... Metalaxyl is one of the most commonly used fungicides to control fungal diseases in various crops, vegetables, and fruits (Qian et al., 2019, Sayed et al., 2021. By inhibiting the synthesis of mycelium protein in the body, it causes abnormal growth and death of the fungi. ...
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Compound-Specific Isotope Analysis (CSIA) is employed to investigate the biodegradation of metalaxyl in soil and plant. By studying the degradation of metalaxyl in unsterilized and sterilized soil with two initial concentrations of metalaxyl, microbial degradation has the most significant effect on the degradation of metalaxyl in soil. In addition, biodegradation and isotope fractionation of metalaxyl in water spinach with root application and leaf application are investigation by CSIA. It is shown that both absorption and degradation of metalaxyl in the roots and leaves of water spinach can cause the shift of δ¹³C values. Specifically, the δ¹³C values decreased during absorption while increased in degradation of metalaxyl in the roots and leaves of water spinach, indicating that the lighter isotope is absorbed in the absorption process at first and then degraded. Furthermore, the relationship between carbon isotope ratios and residual concentration of metalaxyl can be described by the Rayleigh equation, and the biodegradation rate of metalaxyl could be calculated by using CSIA without measuring the concentration of metalaxyl both in soil and plant. Therefore, the use of CSIA can quantitatively assess the degradation behavior of pesticide pollution in the environment and provide a certain scientific evidence and technical support in the process of environmental remediation.
... Nevertheless, for concentrations at 1.0 µg/Kg, the recovery is slightly higher (125%); however, this value is within the analytical error allowed (120 ± 5%). Moreover, the developed analytical method was compared with other liquid chromatography (LC) and gas chromatography (GC) methods reported in the literature for the quantification of chlorpropham in vegetables and water samples (Table 2) [15,16,20,21]. The low sample amount (g), LODs, LOQs, and recovery were assessed to prove the benefits of the µQuEChERS-dSPE/UHPLC-PDA method. ...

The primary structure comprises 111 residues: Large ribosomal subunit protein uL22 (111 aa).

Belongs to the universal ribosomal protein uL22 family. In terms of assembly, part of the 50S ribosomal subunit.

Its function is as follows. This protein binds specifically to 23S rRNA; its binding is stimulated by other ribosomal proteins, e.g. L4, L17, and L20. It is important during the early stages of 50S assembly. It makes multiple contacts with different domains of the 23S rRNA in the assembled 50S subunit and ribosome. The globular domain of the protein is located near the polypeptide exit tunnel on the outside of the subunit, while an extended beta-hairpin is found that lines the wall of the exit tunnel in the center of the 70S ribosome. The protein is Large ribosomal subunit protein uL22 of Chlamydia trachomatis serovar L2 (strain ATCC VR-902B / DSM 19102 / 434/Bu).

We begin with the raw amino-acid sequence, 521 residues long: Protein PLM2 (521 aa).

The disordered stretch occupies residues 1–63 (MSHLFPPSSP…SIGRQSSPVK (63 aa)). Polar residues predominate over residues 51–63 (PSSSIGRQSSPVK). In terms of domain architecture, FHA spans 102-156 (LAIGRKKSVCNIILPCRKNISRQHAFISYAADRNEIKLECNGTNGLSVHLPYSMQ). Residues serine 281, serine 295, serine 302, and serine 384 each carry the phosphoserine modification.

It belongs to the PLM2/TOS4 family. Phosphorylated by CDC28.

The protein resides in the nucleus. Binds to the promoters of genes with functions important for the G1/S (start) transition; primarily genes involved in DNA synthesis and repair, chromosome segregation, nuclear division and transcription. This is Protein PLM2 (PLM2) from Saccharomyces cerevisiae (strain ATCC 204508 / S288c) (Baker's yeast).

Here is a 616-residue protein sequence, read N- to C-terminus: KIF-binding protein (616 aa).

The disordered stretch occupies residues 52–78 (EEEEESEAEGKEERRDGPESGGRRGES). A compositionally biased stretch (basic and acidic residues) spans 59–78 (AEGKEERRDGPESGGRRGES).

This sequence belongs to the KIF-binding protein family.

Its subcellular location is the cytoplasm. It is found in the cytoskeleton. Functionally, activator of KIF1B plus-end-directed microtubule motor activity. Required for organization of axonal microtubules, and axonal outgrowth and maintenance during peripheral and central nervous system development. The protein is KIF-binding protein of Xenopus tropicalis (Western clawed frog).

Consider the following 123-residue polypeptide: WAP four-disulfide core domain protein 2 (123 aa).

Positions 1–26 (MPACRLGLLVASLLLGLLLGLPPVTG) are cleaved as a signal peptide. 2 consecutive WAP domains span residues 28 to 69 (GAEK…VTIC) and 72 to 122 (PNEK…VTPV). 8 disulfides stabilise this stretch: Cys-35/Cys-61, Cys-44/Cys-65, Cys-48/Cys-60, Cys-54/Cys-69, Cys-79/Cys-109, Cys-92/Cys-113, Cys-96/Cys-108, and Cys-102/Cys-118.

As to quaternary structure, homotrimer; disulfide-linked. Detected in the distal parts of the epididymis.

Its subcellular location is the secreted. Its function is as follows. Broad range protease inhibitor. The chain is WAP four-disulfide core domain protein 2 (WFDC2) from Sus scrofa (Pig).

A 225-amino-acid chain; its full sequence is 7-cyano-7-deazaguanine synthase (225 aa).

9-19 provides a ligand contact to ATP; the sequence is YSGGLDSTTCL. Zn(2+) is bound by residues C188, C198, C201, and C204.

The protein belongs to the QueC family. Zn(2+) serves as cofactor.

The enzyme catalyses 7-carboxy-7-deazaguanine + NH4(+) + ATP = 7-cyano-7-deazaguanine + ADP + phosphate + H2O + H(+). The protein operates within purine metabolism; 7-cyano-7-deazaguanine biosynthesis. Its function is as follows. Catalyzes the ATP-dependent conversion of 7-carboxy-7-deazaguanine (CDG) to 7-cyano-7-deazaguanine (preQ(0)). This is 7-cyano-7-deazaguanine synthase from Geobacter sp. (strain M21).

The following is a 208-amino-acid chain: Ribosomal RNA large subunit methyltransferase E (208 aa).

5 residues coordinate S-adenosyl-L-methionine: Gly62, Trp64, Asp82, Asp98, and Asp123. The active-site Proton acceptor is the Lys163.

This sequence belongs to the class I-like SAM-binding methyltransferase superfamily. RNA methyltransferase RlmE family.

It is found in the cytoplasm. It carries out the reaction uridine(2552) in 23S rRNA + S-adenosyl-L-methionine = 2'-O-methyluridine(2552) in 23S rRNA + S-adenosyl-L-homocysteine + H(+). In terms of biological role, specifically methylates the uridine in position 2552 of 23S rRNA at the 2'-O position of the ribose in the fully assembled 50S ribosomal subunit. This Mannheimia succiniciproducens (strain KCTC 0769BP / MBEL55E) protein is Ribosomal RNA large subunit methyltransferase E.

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Pesticides are chemicals used in agriculture to prevent insects, fungi, weeds, and other pests, from damaging crops. In addition, some types of pesticides are used after harvest as sprout suppressant agents help keeping the quality parameters of crops during storage. Nonetheless, its presence, even at trace levels, in food products is becoming a big challenge regarding human health. The current work aimed to develop and validate a sensitive and high-throughput analytical approach, based on a state-of-the-art microextraction technique—µQuEChERS, combined with ultra-high performance liquid chromatography equipped with a photodiode array detection system (UHPLC-PDA) to quantify isopropyl-N-(3-chlorophenyl) carbamate (chlorpropham), commonly used as efficient sprout suppressant stored potatoes, in raw and cooked potatoes cultivated in different geographical regions of Madeira Island (Portugal). Good results were obtained in terms of figures of the merit of the method, with correlation coefficients (R2) higher than 0.999 and recoveries between 94.5% to 125%. Method limit of detection (LOD) and limit of quantification (LOQ) were 0.14 μg/Kg and 0.43 μg/Kg, respectively, which are much lower than the accepted and legislated requirements by the European Union, which is 20 μg/Kg for chlorpropham. The concentration of chlorpropham in raw potatoes is significantly higher when compared to cooked samples, which revealed that the thermic treatment during cooking had a significant effect on its degradation. A significant decrease (90%, on average) was observed on chlorpropham levels.